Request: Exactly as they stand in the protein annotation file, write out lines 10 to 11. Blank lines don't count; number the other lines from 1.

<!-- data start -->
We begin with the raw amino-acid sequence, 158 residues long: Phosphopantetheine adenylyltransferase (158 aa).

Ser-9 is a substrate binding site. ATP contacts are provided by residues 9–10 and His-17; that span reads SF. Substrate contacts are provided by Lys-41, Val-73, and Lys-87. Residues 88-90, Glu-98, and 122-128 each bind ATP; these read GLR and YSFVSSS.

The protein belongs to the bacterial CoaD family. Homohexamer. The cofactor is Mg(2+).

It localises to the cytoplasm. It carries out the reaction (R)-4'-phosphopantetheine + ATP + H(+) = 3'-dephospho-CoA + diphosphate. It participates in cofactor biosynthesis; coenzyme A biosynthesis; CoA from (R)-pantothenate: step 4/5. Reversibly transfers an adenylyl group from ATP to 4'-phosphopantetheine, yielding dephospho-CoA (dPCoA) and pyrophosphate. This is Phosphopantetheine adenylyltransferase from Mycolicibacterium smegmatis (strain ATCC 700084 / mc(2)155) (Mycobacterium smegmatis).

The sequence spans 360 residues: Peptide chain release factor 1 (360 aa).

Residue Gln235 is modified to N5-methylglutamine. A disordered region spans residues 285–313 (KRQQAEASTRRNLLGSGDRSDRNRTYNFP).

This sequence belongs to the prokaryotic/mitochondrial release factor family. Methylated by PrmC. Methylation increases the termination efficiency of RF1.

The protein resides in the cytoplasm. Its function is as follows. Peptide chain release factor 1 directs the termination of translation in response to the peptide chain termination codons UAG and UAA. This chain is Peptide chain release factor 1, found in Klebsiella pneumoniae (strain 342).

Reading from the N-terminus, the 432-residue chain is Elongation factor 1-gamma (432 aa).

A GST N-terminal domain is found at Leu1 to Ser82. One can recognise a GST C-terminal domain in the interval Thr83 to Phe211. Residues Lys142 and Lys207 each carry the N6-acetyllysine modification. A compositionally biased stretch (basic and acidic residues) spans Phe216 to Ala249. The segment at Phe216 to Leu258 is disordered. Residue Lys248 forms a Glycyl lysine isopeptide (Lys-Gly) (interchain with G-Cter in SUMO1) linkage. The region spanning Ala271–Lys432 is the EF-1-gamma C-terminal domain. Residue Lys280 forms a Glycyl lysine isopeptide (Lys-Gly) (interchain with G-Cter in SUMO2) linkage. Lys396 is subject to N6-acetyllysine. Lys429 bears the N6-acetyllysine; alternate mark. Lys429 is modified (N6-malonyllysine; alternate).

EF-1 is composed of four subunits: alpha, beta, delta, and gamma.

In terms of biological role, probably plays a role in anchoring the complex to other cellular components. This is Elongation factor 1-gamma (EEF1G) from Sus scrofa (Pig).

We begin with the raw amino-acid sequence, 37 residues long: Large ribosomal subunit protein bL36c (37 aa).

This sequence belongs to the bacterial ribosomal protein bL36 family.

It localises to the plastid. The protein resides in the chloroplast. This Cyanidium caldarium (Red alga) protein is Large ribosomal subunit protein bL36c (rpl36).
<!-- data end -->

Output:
A GST N-terminal domain is found at Leu1 to Ser82. One can recognise a GST C-terminal domain in the interval Thr83 to Phe211. Residues Lys142 and Lys207 each carry the N6-acetyllysine modification. A compositionally biased stretch (basic and acidic residues) spans Phe216 to Ala249. The segment at Phe216 to Leu258 is disordered. Residue Lys248 forms a Glycyl lysine isopeptide (Lys-Gly) (interchain with G-Cter in SUMO1) linkage. The region spanning Ala271–Lys432 is the EF-1-gamma C-terminal domain. Residue Lys280 forms a Glycyl lysine isopeptide (Lys-Gly) (interchain with G-Cter in SUMO2) linkage. Lys396 is subject to N6-acetyllysine. Lys429 bears the N6-acetyllysine; alternate mark. Lys429 is modified (N6-malonyllysine; alternate).

EF-1 is composed of four subunits: alpha, beta, delta, and gamma.